The boy’s hands began to bleed as he ripped through the bushes into the darkened canyon. Behind him, across the dim parking lot, the warehouse door swung closed on rusty hinges.
He had to move quickly to distance himself; they’d be coming for him in a minute. Maybe less. He’d never truly run any real distance before, never having had the opportunity, but he pistoned his little legs wildly. They burned, as did his lungs, but the terror of what would happen if he got caught propelled him beyond the pain. The air felt different in the canyon. It smelled of dust and freedom. His foot caught on a rock and he tripped along the uneven ground. As he righted himself, he realized the outside world was showing its own perils.
Back in the warehouse, he never had a name, or at least none he remembered. They just called him “boy”.
It was two moons past when they brought the girl. She had come from the outside already grown, unlike himself, who had been brought in as a baby. There were other people in the warehouses–young, old, men, women–but he rarely saw them. It was rarer still that he saw any a second time, except the people with the knives, and the spidery boy named Oliver. And then Ysenia.
She had told him of the world outside, something he had only read about or seen through the window of the warehouse. Thinking back, he remembered there had also been trips in one of the trucks that stopped there. He never recalled the journeys except exiting the truck and going in another building, always accompanied by the woman who had claimed to be his mother; the blonde woman named Nuala. Then nothing.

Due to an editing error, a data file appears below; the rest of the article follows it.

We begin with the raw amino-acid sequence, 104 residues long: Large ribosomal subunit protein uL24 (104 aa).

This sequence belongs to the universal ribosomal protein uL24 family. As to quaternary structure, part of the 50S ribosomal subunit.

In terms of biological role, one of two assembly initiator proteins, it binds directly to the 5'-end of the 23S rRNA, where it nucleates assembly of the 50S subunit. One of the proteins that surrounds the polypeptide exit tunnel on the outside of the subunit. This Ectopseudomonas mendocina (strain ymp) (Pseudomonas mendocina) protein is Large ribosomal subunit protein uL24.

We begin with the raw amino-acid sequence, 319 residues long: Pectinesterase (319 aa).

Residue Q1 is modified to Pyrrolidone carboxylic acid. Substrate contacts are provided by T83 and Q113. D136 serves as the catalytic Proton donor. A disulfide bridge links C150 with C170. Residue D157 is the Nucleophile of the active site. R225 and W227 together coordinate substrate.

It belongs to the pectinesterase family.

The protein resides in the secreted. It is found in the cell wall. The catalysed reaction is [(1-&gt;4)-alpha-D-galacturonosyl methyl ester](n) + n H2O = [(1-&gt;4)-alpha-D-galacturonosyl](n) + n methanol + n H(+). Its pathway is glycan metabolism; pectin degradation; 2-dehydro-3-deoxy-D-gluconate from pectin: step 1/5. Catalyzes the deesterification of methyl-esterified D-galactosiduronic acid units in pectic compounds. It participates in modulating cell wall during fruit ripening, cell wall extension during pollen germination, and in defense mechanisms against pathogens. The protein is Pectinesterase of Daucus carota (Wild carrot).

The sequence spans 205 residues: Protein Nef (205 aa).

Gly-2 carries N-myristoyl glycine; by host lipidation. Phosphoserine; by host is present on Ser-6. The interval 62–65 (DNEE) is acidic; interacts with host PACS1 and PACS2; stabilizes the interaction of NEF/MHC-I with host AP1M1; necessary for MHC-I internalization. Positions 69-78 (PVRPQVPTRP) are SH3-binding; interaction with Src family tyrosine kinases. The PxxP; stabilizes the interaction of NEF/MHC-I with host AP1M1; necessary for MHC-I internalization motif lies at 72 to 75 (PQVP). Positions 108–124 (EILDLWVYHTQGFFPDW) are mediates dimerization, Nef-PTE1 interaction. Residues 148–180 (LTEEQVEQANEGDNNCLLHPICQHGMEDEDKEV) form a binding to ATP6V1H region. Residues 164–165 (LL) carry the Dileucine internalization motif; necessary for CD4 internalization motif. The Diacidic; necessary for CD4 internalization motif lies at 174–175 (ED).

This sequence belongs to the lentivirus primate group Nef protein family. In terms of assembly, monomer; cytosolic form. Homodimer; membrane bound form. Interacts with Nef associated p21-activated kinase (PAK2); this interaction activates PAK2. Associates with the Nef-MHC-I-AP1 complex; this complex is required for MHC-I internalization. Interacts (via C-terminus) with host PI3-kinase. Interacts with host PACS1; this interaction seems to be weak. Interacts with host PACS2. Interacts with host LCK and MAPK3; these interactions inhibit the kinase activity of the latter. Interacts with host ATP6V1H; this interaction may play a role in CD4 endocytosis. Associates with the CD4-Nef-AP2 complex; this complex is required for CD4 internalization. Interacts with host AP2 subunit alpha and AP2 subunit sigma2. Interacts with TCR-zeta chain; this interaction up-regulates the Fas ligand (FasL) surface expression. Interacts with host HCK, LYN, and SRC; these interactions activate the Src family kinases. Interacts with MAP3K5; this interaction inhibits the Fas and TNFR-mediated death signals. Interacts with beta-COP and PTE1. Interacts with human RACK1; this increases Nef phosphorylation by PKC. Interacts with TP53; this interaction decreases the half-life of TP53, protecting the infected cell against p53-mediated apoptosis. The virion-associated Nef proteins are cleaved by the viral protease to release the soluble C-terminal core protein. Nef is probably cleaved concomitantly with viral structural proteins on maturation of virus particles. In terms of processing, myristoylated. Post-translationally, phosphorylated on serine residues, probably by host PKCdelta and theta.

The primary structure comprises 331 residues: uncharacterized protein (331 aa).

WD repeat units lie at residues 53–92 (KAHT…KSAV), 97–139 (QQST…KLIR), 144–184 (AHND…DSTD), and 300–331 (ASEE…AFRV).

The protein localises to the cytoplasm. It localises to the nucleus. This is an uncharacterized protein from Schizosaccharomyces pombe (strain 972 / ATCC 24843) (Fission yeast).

One day, with a grasp of his hand, the girl had shown him brief glimpses of his earlier life, when he was so very young. A woman held him and laughed. It was difficult to make out her features in the dreamlike trance that came over him, but she was not Nuala. This was his real mother, he could feel it in his bones. When the girl let go of him, the vision ceased, and he came face to face with the concept that Nuala was not his mother at all, something he’d suspected for years.
He wondered if the others knew the girl could do this. Awaken memories.
He never thought he’d be leaving the place he’d been confined to for so long. It was the only world he had ever remembered, until the girl had showed him how to get out. He was confused when she insisted that she would be staying behind, but assumed she had her reasons. The girl assured him she would be alright, that the captors were waiting for something that would come to pass after he was gone. She implored him to think of his own safety in the world outside.
Now, the boy’s eyes adjusted to the shadowy canyon landscape. The city’s lights glowed on the horizon, illuminating the huge wild area on the edge of town, just off the freeways.